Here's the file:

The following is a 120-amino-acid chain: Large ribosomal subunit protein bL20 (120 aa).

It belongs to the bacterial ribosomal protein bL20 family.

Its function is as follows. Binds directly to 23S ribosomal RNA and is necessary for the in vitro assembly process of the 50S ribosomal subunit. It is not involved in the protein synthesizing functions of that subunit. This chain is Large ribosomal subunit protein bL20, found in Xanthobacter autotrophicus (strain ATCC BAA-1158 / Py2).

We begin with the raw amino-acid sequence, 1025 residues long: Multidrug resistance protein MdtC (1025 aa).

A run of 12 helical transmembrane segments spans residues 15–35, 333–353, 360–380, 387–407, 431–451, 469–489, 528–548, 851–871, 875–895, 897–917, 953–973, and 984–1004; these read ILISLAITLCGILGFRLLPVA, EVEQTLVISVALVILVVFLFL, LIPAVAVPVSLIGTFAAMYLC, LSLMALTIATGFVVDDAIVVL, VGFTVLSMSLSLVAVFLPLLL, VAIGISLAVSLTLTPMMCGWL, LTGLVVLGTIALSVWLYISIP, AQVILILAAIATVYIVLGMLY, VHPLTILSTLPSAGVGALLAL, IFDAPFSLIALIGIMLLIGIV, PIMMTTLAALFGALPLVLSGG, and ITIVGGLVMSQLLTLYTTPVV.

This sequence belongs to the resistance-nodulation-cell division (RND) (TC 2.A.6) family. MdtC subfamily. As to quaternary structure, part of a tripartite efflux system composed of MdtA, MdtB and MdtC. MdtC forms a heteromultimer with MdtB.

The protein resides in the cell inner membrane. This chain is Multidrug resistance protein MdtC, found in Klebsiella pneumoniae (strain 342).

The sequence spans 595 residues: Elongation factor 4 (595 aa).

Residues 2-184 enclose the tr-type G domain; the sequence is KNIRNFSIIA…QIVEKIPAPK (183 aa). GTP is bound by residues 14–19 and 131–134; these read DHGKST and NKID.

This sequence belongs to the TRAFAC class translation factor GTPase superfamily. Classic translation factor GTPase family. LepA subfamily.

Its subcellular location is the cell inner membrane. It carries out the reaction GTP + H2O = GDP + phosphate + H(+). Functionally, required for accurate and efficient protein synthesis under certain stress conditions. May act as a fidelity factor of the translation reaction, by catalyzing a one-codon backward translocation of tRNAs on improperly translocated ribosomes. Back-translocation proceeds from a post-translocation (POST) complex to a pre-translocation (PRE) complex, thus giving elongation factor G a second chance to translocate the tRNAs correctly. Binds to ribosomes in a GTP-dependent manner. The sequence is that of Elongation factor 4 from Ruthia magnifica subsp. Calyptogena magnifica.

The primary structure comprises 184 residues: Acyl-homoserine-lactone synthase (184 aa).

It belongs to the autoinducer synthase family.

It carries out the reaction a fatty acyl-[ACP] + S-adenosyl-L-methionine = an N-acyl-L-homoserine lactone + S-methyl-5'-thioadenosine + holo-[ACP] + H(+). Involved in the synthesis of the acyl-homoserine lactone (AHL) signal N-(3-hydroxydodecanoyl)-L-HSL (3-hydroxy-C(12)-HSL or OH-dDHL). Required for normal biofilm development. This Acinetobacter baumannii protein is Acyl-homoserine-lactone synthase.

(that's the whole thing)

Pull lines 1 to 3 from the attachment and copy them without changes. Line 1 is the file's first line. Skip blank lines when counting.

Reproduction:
The following is a 120-amino-acid chain: Large ribosomal subunit protein bL20 (120 aa).

It belongs to the bacterial ribosomal protein bL20 family.

Its function is as follows. Binds directly to 23S ribosomal RNA and is necessary for the in vitro assembly process of the 50S ribosomal subunit. It is not involved in the protein synthesizing functions of that subunit. This chain is Large ribosomal subunit protein bL20, found in Xanthobacter autotrophicus (strain ATCC BAA-1158 / Py2).